It's clear that by the time of the silly "Abbott & Costello Meet Frankenstein", they had fully given up.

Anonymous said...

If you were to stop a hundred people in the street and ask them to draw Frankenstein, chances are none of them would draw a guy in a labcoat. They would assume that you meant the monster because that is the common usage of the name. "Frankenstein" has become an abbreviation of sorts for "Frankensteins' Monster."

While it bothers me a little I'd say it's no worse than the fact that monster in most movies bears little resemblance to the monster in the novel who could do more than grunt and stumble around.

Eolake Stobblehouse said...

The creature of the novel was a nasty piece of work! He brutally and with foresight murdered Frankenstein's wife.

The took quite a bit of artistic licence with the movie. But then Hollywood always does, virtually. Often the film barely resembles the book. Like I said, a stupid waste of money to buy rights to a book if you're gonna mutate it beyond recognition anyway.

Anonymous said...

I guess so they won't be sued just in case there is any slight resemblance or something.

Sometimes the movie can be better. I loved Let the Right One In, but reading the book isn't recommended. The movie cut out a lot of stuff the author's editor should have cut out.

99.9% of the time the novel is better. I'd say partly because it just gives you more than even the best made movie can.

Eolake Stobblehouse said...

"I guess so they won't be sued just in case there is any slight resemblance"

Very good point, I think you're right. I guess that tells us a lot about the world right there.

Anna said...

I don't know about Mummy... Somthing wrong with me?

Anna said...

Oh, ok, I know the Mummy. I first read Mommy. A terrible female Mum Creature. That would be cool. I think it is missing.

I haven't seen all these films, I am sorry. But I do feel strongly connected to Frankenstein. I take it as the monster's name, sorry, I didn't see the movies. I have seen parts of movies, I have a face I connect to it. I feel connected to it as it is some kind of sick combination of natural parts, technology and a scientist's crazy intelligence to manufacture a being he cannot control, and kills him. I think it is something I can relate to as being me a little bit, and I feel there are things like this around me, all the food with modified genes, all the electronic waves, all that stuff that runs out of control.

I can't relate to the Mummy (am not used to visit museums at night), nor to the Wolfman (I grew up in a city), nor to Drakula (I find it interesting how the legend was made up, but more from an ethnographic point of view.)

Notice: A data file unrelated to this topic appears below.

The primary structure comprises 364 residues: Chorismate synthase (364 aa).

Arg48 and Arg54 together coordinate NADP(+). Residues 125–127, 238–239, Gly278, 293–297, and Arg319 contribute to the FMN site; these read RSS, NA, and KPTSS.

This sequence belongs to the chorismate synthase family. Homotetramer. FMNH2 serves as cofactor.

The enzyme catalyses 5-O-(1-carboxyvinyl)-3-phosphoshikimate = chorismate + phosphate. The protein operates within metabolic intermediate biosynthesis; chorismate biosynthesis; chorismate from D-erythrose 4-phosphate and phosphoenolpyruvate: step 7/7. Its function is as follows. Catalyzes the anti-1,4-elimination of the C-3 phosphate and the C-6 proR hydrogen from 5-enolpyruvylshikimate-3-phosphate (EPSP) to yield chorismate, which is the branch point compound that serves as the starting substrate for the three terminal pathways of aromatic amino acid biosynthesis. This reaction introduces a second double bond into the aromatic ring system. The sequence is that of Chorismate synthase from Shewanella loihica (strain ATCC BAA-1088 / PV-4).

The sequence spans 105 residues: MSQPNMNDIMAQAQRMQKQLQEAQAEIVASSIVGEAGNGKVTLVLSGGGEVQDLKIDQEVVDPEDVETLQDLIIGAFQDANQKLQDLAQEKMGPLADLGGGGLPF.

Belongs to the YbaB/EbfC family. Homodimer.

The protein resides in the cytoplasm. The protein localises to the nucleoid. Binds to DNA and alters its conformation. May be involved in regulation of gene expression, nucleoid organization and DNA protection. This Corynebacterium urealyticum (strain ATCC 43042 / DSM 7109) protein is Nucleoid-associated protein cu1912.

But Frankenstein... Yeah. I think it is as deep as the story of Adam and Eve being in Paradise, totally happy, and yet wanting to taste the apple of knowledge, even if the price was to have their paradise fucked up. It really says something true and disturbing about humans in a way I can associate my self with it.

But the others, Mummy, Drakula, Wolfman, I am curious, can you really associate yourself with it, or the fear of it? I would be interested to know why / how. To me, they are kind of boring stories.

But hey, this makes me wanna see a real Frankenstein movie! Which one do you recommend for a beginner?

Eolake Stobblehouse said...

The first two, with the original actor and director, are by far the best in my opinion. (That's "Frankenstein" and "Bride of Frankenstein".)

A Mommy monster, yeah, haha.

I don't know if any of them really scared me... well, must have, because when I was maybe nine, I read a lot of monster magazines, Dracula and werewolf and such, and I remember once I had high fever, I had nightmares which included some of that.

But I liked the stories. Maybe not the mummy, but visually it's cool. I guess for me that's the prime thing, I'm so dang visual, and all these critters are very, very visually and artistically potent.

Those comics I read, re-published in Danish from the famous American Eerie comics of the fifties, often had *superb* artists drawing them, I'm sure that influenced me a lot.

Eolake Stobblehouse said...

And yes, I think Frankenstein's creature speaks to an archetype in us, something about an artificial monster lost in an alien world... why that would be, we would get into deep philosophy and religion, I suspect.

Eolake Stobblehouse said...

I used to make drawings in series of four, sold as postcards. I'd like to do one of monsters one day, and these are the four it has to be, no question.

Anna said...

> Those comics I read, re-published in Danish from the famous American Eerie comics of the fifties, often had *superb* artists drawing them, I'm sure that influenced me a lot.

I can imagine that. Ok, that's a good reason to like them. :)